Support and advocacy groups can help you connect with other patients and families, and they can provide valuable services. Many develop patient-centered information and are the driving force behind research for better treatments and possible cures. They can direct you to research, resources, and services. Many organizations also have experts who serve as medical advisors or provide lists of doctors/clinics. Visit the group’s website or contact them to learn about the services they offer. Inclusion on this list is not an endorsement by GARD.

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      These resources provide more information about this condition or associated symptoms. The in-depth resources contain medical and scientific language that may be hard to understand. You may want to review these resources with a medical professional.

      In-Depth Information

      • The Monarch Initiative brings together data about this condition from humans and other species to help physicians and biomedical researchers. Monarch’s tools are designed to make it easier to compare the signs and symptoms (phenotypes) of different diseases and discover common features. This initiative is a collaboration between several academic institutions across the world and is funded by the National Institutes of Health. Visit the website to explore the biology of this condition.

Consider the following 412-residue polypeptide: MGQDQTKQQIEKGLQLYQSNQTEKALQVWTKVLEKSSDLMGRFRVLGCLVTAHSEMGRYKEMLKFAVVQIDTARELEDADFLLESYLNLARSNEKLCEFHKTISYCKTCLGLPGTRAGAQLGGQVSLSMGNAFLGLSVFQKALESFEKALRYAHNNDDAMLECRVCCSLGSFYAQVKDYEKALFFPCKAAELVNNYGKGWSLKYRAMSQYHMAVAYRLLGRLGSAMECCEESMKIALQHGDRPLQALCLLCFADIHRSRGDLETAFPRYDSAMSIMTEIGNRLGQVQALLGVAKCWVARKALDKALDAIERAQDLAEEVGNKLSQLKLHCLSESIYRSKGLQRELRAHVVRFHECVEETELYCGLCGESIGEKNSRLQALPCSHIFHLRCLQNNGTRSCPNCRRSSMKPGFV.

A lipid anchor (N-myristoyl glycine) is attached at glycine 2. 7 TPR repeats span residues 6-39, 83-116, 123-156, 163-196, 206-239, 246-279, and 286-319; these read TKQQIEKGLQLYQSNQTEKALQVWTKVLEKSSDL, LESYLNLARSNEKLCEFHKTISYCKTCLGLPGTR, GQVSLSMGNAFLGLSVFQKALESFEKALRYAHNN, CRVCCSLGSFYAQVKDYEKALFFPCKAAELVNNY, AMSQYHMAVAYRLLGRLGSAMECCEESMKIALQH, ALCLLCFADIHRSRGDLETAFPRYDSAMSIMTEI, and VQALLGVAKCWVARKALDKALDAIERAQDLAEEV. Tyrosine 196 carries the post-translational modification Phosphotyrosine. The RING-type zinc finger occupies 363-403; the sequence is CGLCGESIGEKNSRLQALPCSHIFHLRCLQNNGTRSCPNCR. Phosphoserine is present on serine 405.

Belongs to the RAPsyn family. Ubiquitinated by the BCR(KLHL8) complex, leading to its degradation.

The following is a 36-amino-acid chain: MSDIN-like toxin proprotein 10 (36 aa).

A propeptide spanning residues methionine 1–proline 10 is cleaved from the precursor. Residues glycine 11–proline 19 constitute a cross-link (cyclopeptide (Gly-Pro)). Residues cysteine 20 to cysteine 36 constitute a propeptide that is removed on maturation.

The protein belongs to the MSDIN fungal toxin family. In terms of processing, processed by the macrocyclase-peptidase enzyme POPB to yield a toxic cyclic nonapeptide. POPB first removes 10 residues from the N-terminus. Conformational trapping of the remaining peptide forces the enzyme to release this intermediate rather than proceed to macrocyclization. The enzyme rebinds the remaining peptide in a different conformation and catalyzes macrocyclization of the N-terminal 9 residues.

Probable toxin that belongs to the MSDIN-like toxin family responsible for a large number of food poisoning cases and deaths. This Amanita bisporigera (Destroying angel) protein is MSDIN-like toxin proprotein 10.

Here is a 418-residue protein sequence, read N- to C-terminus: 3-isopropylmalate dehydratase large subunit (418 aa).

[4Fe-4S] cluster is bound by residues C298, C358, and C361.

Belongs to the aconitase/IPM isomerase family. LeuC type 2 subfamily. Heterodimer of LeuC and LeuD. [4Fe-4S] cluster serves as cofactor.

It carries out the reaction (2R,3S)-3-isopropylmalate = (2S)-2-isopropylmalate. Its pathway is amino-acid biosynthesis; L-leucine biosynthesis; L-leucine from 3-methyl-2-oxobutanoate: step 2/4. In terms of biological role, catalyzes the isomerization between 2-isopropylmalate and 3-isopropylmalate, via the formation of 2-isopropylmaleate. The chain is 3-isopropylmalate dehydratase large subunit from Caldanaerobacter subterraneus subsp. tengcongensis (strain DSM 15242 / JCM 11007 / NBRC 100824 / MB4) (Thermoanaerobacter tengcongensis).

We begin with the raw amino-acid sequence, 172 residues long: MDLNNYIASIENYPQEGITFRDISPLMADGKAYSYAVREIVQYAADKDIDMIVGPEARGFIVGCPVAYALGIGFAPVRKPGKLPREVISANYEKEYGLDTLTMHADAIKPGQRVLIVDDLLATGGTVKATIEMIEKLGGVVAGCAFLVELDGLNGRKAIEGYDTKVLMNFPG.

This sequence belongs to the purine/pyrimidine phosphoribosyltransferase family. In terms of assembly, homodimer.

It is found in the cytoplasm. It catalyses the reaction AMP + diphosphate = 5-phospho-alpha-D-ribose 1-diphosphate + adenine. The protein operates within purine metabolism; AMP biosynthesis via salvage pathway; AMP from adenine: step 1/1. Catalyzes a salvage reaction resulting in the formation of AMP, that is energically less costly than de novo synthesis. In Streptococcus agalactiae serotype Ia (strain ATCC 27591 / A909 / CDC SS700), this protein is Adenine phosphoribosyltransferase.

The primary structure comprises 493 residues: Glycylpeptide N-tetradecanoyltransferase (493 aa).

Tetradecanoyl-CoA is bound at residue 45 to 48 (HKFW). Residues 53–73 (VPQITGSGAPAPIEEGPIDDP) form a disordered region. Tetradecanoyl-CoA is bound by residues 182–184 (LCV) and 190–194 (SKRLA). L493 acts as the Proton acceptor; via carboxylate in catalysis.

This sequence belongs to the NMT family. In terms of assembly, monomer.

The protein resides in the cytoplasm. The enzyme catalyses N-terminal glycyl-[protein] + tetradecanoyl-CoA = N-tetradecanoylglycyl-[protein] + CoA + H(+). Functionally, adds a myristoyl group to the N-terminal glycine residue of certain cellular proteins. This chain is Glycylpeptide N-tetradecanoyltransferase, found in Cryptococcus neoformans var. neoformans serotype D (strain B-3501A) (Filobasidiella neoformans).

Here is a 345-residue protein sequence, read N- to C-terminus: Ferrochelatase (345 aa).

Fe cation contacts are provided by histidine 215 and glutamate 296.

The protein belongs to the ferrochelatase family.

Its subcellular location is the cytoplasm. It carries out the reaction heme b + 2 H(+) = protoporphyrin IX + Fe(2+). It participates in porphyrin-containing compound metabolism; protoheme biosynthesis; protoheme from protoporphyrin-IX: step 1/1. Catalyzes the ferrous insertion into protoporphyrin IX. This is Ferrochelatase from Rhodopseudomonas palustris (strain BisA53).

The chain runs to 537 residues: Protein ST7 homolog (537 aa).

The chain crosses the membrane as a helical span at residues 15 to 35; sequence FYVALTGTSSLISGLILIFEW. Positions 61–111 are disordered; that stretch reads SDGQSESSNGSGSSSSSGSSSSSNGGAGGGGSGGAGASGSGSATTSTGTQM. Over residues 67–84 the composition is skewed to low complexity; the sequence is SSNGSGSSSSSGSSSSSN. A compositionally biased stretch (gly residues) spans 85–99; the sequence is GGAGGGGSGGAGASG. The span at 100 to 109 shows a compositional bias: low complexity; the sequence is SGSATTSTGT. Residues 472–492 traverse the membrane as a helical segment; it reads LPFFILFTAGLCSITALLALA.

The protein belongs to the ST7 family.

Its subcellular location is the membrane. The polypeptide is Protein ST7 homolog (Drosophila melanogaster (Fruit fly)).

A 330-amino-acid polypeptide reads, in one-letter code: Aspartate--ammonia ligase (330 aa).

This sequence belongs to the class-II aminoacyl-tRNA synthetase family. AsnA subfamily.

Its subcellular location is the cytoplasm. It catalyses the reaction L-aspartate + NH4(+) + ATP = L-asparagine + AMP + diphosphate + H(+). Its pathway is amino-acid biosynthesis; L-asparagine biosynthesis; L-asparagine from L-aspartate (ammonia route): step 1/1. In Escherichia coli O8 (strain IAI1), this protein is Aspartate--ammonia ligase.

• PubMed is a searchable database of medical literature and lists journal articles that discuss Subcutaneous panniculitis-like T-cell lymphoma. Click on the link to view a sample search on this topic.


        1. Freedman A, Aster JC. Clinical manifestations, pathologic features, and diagnosis of subcutaneous panniculitis-like T cell lymphoma. UpToDate. Feb 2018; www.uptodate.com/contents/clinical-manifestations-pathologic-features-and-diagnosis-of-subcutaneous-panniculitis-like-t-cell-lymphoma.
        2. Damasco F, Akilov OE. Rare Cutaneous T-cell lymphomas. Hemol Oncol Clin North Am. Feb 2018; 33(1):135-148. https://www.ncbi.nlm.nih.gov/pubmed/30497671.
        3. Gayden T, Sepulveda FE, Khuong-Quang DA, Pratt J, et al. Germline HAVCR2 mutations altering TIM-3 characterize subcutaneous panniculitis-like T cell lymphomas with hemophagocytic lymphohistiocytic syndrome. Nat Genet. Dec 2018; 50(12):1650-1657. https://www.ncbi.nlm.nih.gov/pubmed/30374066.